Starting in February, the couple spent a total of 10 to 20 nights weathering occasional heavy rain and high waves during brief on-and-off visits to the floating platform. It was located “13 nautical miles from the closest exposed land, which put us outside of Thailand’s territorial waters.”
Living in an artificial residence in the ocean is known as “seasteading.” Hotels and other venues have built residential pods, sometimes underwater, within the territory of other nations. The American and Thai were reportedly the world’s first seasteaders in international waters.
They were in their Phuket island home several days ago when their legal situation deteriorated.
“Our contact warned us” that Thailand’s navy considered their platform’s location in the Andaman Sea was problematic and they would be arrested.
The Third Naval Area Command filed a police complaint on April 12 against Elwartowski and his Thai girlfriend, Supranee “Nadia Summergirl” Thepdet, under the Criminal Code’s Section 119, according to the Bangkok Post.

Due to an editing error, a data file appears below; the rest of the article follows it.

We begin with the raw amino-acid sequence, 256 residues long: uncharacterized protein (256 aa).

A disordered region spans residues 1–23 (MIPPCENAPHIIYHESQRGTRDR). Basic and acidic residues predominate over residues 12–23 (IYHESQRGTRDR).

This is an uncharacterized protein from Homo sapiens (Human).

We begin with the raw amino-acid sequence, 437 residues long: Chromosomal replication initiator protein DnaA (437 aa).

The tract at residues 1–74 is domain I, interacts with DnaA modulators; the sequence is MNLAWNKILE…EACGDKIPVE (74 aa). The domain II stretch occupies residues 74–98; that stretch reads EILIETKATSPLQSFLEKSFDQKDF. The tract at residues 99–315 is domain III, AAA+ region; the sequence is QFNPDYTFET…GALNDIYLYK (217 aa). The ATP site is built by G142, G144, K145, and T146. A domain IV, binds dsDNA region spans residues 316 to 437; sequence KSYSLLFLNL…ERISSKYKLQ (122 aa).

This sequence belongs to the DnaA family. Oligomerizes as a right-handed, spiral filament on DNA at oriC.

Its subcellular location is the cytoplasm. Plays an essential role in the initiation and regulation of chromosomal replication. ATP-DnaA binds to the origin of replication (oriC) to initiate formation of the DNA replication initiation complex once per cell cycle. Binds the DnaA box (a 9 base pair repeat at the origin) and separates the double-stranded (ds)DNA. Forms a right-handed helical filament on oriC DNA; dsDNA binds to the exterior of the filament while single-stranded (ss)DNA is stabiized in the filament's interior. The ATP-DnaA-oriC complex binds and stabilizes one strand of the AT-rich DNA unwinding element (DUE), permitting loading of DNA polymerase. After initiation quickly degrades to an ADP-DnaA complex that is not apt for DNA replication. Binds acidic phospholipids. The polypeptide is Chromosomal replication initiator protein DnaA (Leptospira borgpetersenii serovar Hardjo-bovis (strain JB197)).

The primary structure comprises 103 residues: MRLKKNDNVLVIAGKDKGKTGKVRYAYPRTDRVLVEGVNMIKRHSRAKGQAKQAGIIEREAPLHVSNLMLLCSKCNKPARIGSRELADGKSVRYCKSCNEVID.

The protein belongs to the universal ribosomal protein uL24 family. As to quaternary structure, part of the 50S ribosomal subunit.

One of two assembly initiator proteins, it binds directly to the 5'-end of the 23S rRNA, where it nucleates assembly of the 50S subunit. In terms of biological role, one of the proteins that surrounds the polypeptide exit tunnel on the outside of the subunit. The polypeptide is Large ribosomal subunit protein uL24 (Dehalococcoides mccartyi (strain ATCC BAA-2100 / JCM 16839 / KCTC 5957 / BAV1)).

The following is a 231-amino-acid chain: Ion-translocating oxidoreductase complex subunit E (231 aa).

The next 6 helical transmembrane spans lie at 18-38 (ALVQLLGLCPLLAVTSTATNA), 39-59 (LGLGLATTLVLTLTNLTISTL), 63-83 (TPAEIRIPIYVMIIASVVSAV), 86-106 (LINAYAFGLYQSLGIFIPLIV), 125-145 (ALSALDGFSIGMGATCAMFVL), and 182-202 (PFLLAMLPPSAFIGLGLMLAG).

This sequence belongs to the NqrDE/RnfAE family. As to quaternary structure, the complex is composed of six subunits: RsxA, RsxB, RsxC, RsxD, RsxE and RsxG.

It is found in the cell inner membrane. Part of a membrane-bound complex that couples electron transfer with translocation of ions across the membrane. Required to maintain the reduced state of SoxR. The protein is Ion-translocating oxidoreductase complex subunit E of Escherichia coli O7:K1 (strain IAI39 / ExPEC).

“The section concerns any acts that cause the country or parts of it to fall under the sovereignty of a foreign state or deterioration of the state’s independence. It is punishable by death or life imprisonment,” the Post reported on April 14.
“Chad’s visa has now been revoked. His actions have impacted the nation,” Phuket Immigration Chief Lieutenant Colonel Kathatorn Kumthien told The Phuket News on April 17. “His name has been added to the immigration blacklist, he is banned from staying in or re-entering Thailand. His right to stay in the kingdom of Thailand has ended,” Kathatorn said.